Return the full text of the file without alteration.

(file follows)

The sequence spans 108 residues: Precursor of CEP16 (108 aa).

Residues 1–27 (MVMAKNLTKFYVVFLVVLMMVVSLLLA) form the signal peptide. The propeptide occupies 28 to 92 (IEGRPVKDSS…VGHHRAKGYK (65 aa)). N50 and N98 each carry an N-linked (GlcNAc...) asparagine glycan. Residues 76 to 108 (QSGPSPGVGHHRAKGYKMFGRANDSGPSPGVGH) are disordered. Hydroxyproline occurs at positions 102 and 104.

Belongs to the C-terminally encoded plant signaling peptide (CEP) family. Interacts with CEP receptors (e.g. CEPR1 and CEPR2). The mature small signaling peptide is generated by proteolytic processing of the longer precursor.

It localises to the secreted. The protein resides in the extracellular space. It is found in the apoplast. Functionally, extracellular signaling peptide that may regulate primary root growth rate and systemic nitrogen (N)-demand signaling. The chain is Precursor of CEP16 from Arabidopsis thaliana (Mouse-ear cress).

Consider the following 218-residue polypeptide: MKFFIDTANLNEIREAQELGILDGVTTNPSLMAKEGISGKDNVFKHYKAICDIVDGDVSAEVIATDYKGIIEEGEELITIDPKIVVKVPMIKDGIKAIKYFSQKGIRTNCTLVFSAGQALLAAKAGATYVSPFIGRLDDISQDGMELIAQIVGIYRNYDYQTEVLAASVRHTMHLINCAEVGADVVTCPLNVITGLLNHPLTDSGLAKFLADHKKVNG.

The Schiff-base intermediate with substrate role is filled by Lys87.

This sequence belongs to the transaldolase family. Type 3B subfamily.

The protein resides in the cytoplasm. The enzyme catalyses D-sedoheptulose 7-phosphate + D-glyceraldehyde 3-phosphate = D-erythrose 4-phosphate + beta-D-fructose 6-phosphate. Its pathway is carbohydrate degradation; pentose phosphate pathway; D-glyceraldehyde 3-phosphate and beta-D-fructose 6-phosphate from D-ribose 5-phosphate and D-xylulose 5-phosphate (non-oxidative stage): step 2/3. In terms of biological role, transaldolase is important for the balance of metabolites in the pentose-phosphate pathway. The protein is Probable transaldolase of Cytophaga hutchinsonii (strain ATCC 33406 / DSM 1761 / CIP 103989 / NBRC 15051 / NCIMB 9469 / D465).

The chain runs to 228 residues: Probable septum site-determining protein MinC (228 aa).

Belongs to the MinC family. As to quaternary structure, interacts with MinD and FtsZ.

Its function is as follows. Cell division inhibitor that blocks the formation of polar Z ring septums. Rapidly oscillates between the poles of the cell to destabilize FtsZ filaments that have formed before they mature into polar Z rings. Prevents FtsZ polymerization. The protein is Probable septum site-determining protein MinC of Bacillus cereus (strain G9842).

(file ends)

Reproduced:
The sequence spans 108 residues: Precursor of CEP16 (108 aa).

Residues 1–27 (MVMAKNLTKFYVVFLVVLMMVVSLLLA) form the signal peptide. The propeptide occupies 28 to 92 (IEGRPVKDSS…VGHHRAKGYK (65 aa)). N50 and N98 each carry an N-linked (GlcNAc...) asparagine glycan. Residues 76 to 108 (QSGPSPGVGHHRAKGYKMFGRANDSGPSPGVGH) are disordered. Hydroxyproline occurs at positions 102 and 104.

Belongs to the C-terminally encoded plant signaling peptide (CEP) family. Interacts with CEP receptors (e.g. CEPR1 and CEPR2). The mature small signaling peptide is generated by proteolytic processing of the longer precursor.

It localises to the secreted. The protein resides in the extracellular space. It is found in the apoplast. Functionally, extracellular signaling peptide that may regulate primary root growth rate and systemic nitrogen (N)-demand signaling. The chain is Precursor of CEP16 from Arabidopsis thaliana (Mouse-ear cress).

Consider the following 218-residue polypeptide: MKFFIDTANLNEIREAQELGILDGVTTNPSLMAKEGISGKDNVFKHYKAICDIVDGDVSAEVIATDYKGIIEEGEELITIDPKIVVKVPMIKDGIKAIKYFSQKGIRTNCTLVFSAGQALLAAKAGATYVSPFIGRLDDISQDGMELIAQIVGIYRNYDYQTEVLAASVRHTMHLINCAEVGADVVTCPLNVITGLLNHPLTDSGLAKFLADHKKVNG.

The Schiff-base intermediate with substrate role is filled by Lys87.

This sequence belongs to the transaldolase family. Type 3B subfamily.

The protein resides in the cytoplasm. The enzyme catalyses D-sedoheptulose 7-phosphate + D-glyceraldehyde 3-phosphate = D-erythrose 4-phosphate + beta-D-fructose 6-phosphate. Its pathway is carbohydrate degradation; pentose phosphate pathway; D-glyceraldehyde 3-phosphate and beta-D-fructose 6-phosphate from D-ribose 5-phosphate and D-xylulose 5-phosphate (non-oxidative stage): step 2/3. In terms of biological role, transaldolase is important for the balance of metabolites in the pentose-phosphate pathway. The protein is Probable transaldolase of Cytophaga hutchinsonii (strain ATCC 33406 / DSM 1761 / CIP 103989 / NBRC 15051 / NCIMB 9469 / D465).

The chain runs to 228 residues: Probable septum site-determining protein MinC (228 aa).

Belongs to the MinC family. As to quaternary structure, interacts with MinD and FtsZ.

Its function is as follows. Cell division inhibitor that blocks the formation of polar Z ring septums. Rapidly oscillates between the poles of the cell to destabilize FtsZ filaments that have formed before they mature into polar Z rings. Prevents FtsZ polymerization. The protein is Probable septum site-determining protein MinC of Bacillus cereus (strain G9842).